The UK Minister for Africa arrived in Ghana on February 17, 2011 for a two day visit. The Institute of Economic Affairs (IEA) organized a session on the theme “Shared Prosperity, Shared Security and Shared Values: A Solid Foundation for the Future”, to which many high dignitaries were invited. Dignitaries on the high-table were the Vice-President John Mahama, the Minister for Environment, Science and technology, Hon. Sherry Ayittey, Minister of Foreign Affairs Hon. Muhammad Mumuni, The British High Commissioner Peter Edwards Johns, and the Minister of Employment and Social Welfare, Hon. Enoch Teye Mensah with Prof Justice AKP Kludze, a senior fellow with the IEA acting as chairman of the occasion.
The programme started a little later than the expected time but when it finally did, I was impressed with the flow of information and the order of events. The chairman, opened the floor for the Vice-President to give a short speech which basically highlighted the nation’s willingness to keep and preserve the historical bond between Ghana and the United Kingdom. Mr. Mahama in his speech appealed to the British business community look for opportunities outside the United Kingdom despite the ebbing global recession.
After the Vice-president’s speech, the UK Foreign and Commonwealth Minister gave his speech. In a speech that lasted for about fifteen minutes, Mr. Bellingham hammered many important issues affecting not only Ghana but Africa as well. Some of the major topics mentioned by Henry Bellingham included Climate Change, the Uk-Ghana partnership, President Obama’s visit to Ghana, drug trafficking and operation Westbridge, Intra-African Trade and the Ivorian crisis.
For me this two-hour programme put together by the IEA was very educative and provided me with lots of details regarding the Ghana-Uk partnership, which I guess I hadn’t bothered to look into. It also left me with lots of thoughts on my mind, and I simply could not stop asking myself what I could do to contribute to this noble cause as a citizen of Ghana. I left the building with a fair idea of what was expected of me as a citizen of Ghana.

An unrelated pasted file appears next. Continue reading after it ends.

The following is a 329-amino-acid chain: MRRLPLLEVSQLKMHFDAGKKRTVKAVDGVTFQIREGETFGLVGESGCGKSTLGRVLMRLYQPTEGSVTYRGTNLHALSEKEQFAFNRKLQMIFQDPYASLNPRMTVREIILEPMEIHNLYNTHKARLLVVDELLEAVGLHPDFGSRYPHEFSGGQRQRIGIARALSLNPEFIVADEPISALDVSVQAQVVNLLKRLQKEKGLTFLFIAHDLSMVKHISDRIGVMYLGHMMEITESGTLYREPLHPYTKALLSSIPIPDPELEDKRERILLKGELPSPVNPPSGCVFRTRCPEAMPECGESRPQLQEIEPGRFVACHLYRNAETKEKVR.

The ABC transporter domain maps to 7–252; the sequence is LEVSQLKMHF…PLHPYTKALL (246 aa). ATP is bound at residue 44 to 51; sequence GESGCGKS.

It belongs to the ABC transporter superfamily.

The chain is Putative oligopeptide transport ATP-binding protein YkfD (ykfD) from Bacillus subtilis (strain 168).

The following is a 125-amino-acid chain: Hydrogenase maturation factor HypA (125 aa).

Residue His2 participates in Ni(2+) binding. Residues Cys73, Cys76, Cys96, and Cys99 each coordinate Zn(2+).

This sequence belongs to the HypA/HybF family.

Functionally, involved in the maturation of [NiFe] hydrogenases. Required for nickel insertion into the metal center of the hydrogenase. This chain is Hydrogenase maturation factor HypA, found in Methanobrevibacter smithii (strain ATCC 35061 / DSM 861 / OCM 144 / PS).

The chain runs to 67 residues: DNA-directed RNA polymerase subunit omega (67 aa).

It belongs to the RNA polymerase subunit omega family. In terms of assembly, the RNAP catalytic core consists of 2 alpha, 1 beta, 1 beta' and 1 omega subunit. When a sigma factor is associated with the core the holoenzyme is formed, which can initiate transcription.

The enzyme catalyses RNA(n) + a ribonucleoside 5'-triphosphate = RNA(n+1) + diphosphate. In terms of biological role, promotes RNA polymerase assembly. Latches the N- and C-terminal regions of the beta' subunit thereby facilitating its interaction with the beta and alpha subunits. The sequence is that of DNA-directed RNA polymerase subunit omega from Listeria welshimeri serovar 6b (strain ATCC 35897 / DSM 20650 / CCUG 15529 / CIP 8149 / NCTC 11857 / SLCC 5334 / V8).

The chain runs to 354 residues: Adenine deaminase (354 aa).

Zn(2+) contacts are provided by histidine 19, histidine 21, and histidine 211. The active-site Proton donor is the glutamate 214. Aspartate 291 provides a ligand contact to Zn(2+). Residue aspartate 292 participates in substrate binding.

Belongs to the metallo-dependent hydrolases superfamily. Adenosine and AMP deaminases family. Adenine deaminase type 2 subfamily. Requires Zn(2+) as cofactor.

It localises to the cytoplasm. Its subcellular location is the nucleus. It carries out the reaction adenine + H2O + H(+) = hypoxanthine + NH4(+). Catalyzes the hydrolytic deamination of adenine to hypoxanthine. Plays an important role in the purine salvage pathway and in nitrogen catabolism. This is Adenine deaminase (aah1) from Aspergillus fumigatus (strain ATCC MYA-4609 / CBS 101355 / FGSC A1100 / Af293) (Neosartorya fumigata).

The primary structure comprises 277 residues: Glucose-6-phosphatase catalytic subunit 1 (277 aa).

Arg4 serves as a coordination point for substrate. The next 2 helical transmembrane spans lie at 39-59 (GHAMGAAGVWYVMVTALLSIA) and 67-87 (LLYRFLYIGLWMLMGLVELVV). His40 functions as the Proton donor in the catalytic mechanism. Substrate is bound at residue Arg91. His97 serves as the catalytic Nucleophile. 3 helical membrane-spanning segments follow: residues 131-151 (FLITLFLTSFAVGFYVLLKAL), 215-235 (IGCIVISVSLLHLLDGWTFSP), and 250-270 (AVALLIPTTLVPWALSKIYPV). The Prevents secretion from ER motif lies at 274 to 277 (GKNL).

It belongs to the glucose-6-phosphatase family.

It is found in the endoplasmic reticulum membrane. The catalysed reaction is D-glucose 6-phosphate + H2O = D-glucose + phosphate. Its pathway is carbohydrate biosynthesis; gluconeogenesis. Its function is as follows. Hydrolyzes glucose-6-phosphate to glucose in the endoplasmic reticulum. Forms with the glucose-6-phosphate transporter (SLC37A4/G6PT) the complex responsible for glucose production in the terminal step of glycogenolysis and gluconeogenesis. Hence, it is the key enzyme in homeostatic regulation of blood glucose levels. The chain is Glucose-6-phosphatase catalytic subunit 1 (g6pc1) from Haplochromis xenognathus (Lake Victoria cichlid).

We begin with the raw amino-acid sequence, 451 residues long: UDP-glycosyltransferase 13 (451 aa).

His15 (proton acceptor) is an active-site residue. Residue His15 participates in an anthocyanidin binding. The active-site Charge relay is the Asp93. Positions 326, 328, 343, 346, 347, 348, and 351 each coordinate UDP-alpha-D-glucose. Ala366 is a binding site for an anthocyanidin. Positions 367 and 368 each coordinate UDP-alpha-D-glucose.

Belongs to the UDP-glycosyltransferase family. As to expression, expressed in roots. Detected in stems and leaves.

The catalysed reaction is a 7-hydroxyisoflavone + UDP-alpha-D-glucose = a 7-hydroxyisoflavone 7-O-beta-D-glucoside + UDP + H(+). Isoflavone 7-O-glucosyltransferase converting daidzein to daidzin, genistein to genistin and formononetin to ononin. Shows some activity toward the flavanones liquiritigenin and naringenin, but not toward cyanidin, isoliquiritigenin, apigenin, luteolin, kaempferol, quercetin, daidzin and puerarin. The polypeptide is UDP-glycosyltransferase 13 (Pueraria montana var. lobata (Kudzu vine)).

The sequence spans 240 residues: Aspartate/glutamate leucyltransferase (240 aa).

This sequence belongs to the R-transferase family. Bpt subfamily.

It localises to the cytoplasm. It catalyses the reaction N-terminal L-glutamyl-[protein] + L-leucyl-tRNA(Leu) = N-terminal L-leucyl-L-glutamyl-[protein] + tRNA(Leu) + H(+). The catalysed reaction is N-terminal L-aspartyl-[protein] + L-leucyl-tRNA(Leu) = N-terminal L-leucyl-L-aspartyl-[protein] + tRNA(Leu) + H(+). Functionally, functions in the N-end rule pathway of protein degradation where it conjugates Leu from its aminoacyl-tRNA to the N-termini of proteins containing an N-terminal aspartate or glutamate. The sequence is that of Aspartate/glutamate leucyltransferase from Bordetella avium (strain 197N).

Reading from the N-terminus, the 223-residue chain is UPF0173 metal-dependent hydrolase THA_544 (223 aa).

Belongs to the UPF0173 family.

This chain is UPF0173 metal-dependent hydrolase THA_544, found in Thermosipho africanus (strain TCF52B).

Nonetheless I had one major questions at the back of my mind; would it not have been more beneficial to Ghana as a nation if more ‘ordinary’ people were allowed to be a part of this programme?
Minister Bellingham called upon all and sundry to be committed to good governance and kick the culture of corruption out of Ghana. I believe these messages would have had a greater impact if the UK Minister for Africa were to interact with the general public whose contributing efforts would be more effective towards this cause. Many a times, there is a blockade that prevents the free flow of information from its main source. Unless the IEA, the government of Ghana and the British High Commission engages the general public during such important occasions, these programmes will be seen by others as just another meeting of elites. The fight against corruption, the call for good governance and issues such as climate change are all subjects that needed the contribution of the ‘’masses’’.
My suggested therefore is that after the Henry Bellingham’s speech at the IEA, a few other lectures could have been held for civil societies, Universities and Colleges and organised associations in the country. This is the only way information can trickle down to the grassroots, else such calls for a better Ghana will only be heard by those in the upper tiers of the nation, and to them, this is a gospel they are privileged to hear everyday. If only more and more other people outside the usual circles could get the chance to be engaged in such developmental discussions, I believe a good number of Ghana’s population would be aware of what expectations are required of them in return for fruitful partnerships such as the Ghana-Uk one.